Photo Credit - Josie Bauman Photography
Simon Fraser University
And - Environmental Biologist's Assistant
Math and science open so many doors for girls and women.
WHAT DO YOU DO?
I work and study at Simon Fraser University (on the unceded, ancestral, and current territories of the Musqueam, Squamish, Tsleil-Waututh, Kwikwetlem, and Katzie Nations) and am partway through my Masters of Biomedical Physiology and Kinesiology there. I research the autonomic nervous system health of individuals with spinal cord injury. Specifically, I am researching dangerous and unpredictable changes in their blood pressure with the goal of figuring out how to prevent this condition.
WHY DID YOU CHOOSE THIS FIELD?
I chose this field because I want to improve the health-related quality of life for people. I thought the way to help the largest number of people would be through contributing to research. This seemed like the right path when I was in my first anatomy and physiology course in my undergraduate degree at Quest University. The course was taught by a passionate and inspiring instructor, Chris Willie, and his excitement about human physiology was contagious. In that class I found myself feeling passionate about pursuing a research career in human physiology.
HOW DO/DID YOU TACKLE OBSTACLES?
To get through any challenge I try to think about it from many angles. I always look for a way to make things work. I tend to still get hung up on obstacles that are due to someone’s inflexibility, but I am working on being able to let those instances go (I’m only human)!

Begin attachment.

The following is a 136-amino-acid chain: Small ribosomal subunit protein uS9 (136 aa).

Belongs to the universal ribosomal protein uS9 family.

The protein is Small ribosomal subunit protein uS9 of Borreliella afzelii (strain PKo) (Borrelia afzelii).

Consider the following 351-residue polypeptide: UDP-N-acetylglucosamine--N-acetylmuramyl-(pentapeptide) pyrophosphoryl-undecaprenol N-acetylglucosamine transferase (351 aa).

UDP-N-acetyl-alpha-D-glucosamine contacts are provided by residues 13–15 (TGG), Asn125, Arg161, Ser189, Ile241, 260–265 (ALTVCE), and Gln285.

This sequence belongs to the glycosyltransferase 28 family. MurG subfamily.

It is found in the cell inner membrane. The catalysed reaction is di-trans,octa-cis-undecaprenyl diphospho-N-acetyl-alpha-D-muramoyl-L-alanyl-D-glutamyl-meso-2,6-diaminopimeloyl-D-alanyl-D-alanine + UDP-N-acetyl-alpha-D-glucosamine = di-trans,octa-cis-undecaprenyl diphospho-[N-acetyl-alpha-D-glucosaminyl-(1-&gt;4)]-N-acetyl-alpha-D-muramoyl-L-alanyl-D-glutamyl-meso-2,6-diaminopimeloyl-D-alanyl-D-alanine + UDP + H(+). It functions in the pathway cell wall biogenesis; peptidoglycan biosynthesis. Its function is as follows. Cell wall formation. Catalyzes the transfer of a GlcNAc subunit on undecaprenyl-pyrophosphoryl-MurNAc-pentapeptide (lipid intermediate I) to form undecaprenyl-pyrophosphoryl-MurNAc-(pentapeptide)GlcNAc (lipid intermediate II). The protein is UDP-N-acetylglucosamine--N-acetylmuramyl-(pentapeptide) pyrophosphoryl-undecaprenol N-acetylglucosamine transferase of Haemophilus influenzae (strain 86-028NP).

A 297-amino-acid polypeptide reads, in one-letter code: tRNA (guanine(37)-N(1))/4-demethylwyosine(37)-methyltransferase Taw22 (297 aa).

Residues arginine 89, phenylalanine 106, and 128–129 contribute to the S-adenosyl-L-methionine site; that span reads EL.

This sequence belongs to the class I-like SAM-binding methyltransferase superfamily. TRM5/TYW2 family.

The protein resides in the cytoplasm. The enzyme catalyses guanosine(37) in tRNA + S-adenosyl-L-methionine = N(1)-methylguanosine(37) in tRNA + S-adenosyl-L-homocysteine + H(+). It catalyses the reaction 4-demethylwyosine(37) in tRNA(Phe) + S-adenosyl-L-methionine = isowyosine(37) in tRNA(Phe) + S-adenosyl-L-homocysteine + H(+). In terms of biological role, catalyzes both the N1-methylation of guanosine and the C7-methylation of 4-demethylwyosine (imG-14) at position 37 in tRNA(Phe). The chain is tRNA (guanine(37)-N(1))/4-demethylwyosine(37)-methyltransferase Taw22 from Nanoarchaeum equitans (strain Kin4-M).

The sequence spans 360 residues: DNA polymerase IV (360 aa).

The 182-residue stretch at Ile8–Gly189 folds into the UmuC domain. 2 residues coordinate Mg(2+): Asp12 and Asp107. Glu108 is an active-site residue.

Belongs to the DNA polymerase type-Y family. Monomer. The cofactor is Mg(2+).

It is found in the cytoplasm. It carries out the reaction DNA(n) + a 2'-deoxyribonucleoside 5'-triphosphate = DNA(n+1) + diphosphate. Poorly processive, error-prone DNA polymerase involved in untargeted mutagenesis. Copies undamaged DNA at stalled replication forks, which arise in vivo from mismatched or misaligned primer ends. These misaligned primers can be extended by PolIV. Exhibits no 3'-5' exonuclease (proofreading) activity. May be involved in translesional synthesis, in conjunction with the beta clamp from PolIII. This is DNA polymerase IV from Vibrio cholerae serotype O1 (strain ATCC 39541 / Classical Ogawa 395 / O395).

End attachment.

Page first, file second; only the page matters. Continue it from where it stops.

WHAT DO YOU LOOK AT & THINK, "I WISH YOUNGER ME WOULD HAVE KNOWN THIS WAS POSSIBLE?"
I wish that I knew you could take university classes for credit before going to university. Nowadays, there are even a lot of distance education courses available so you don’t have to live in a city to attend university courses. This knowledge would have helped me through periods when my education was less thorough and engaging than I needed it to be. At the time, I looked into more academically rigorous boarding school options, but my family couldn’t afford to support me in that. Taking one university course in addition to my public school education could have been a much more affordable solution to a better education!
WHY DO YOU LOVE WORKING IN STEM?
I love working in STEM because I get to problem-solve and get paid for it. I get to read as much as I want about what interests me most! I get to put that reading to work where it informs my research and helps me become a better scientist.
BEST ADVICE FOR NEXT GENERATION?
The best advice I can give is to follow your curiosity.
“Having this job is a chance to live out your values as a person in your science” -Jen Heemstra